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Grammar of the New Zealand Language

Of Comparison

Of Comparison.

  • Meatia, or peneitia, do it thus,

  • Meatia, or penatia do it in that manner.

  • Meatia, or peratia do it in that manner.

  • Penei, kua ora, thus, (in that case, if that had been done) he would have been saved.

  • Koia ano tena, exactly so.

  • Me mahi motuhake, work separately.

  • Haere ana ia, ko tona kotahi, he went by himself, alone.

  • Waihoki, likewise, also.

  • Ano kua mate, as though he were dead.

  • Mo te mea, &c. (Waikato) idem.

  • Koia ano kei te wai, exactly as if it were water.

  • Haere a parera, walk like a duck.*

  • Kia wakatangata nui, act manfully.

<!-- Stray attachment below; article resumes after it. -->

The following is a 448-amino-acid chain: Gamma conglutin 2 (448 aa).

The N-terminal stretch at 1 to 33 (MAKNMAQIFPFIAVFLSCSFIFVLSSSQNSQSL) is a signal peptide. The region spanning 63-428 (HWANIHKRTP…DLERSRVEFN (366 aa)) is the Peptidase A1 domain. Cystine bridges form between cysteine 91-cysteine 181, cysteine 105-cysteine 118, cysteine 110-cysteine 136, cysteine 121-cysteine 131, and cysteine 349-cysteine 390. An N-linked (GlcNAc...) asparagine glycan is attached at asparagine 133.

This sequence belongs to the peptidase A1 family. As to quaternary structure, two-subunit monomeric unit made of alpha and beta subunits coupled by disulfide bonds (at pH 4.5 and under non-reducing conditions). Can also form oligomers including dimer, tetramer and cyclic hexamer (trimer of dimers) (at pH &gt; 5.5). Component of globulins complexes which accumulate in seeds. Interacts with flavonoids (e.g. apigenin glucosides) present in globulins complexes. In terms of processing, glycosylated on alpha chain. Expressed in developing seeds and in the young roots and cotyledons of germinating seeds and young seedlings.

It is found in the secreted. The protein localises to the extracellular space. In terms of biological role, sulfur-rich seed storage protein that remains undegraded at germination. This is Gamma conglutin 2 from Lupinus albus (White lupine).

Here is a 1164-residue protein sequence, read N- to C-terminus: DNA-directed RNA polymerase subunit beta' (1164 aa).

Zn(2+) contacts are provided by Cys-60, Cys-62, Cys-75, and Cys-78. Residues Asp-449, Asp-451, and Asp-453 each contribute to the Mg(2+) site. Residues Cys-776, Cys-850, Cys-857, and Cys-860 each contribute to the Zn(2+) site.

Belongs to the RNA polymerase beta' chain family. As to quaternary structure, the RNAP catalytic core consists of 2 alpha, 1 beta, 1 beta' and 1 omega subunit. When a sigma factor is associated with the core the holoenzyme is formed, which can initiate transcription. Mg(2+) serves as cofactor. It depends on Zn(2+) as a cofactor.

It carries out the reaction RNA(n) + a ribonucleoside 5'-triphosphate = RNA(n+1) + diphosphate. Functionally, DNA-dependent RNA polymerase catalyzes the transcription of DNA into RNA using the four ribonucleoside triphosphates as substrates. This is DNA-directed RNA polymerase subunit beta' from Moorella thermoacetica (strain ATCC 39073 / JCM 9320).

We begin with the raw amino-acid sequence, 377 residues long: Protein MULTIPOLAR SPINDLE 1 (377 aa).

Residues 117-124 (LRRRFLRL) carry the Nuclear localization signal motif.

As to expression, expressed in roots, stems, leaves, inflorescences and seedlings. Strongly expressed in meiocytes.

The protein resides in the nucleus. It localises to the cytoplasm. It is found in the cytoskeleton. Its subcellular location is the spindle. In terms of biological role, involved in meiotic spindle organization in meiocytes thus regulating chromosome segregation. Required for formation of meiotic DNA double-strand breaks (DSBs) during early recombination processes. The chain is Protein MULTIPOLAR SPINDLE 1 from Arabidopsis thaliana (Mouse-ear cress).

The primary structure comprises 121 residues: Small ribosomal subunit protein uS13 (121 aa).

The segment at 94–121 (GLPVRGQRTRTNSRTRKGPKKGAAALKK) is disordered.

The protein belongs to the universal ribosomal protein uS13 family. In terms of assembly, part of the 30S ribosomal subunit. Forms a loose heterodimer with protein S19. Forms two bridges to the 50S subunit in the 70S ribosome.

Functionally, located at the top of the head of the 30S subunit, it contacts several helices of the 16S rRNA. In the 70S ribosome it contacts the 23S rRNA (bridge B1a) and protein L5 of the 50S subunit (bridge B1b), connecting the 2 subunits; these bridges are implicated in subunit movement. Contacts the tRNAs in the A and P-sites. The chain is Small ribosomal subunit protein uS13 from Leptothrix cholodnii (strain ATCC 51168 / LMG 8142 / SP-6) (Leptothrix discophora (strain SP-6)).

• Wakatupu tangata, idem.

* Some foreigners, we observe, give this adverb a more extensive meaning than we have allowed it. In such phrases, for example, as the following; “Held by the hand,” “built by the hand,” &c., they would say “purutia a ringaringatia,” “hanga a ringaringa.” We are, however, decidedly of opinion that such expressions are very rare in genuine Maori. “Purutia ringaringatia, hanga a it ringa,” are, we consider, in every way preferabl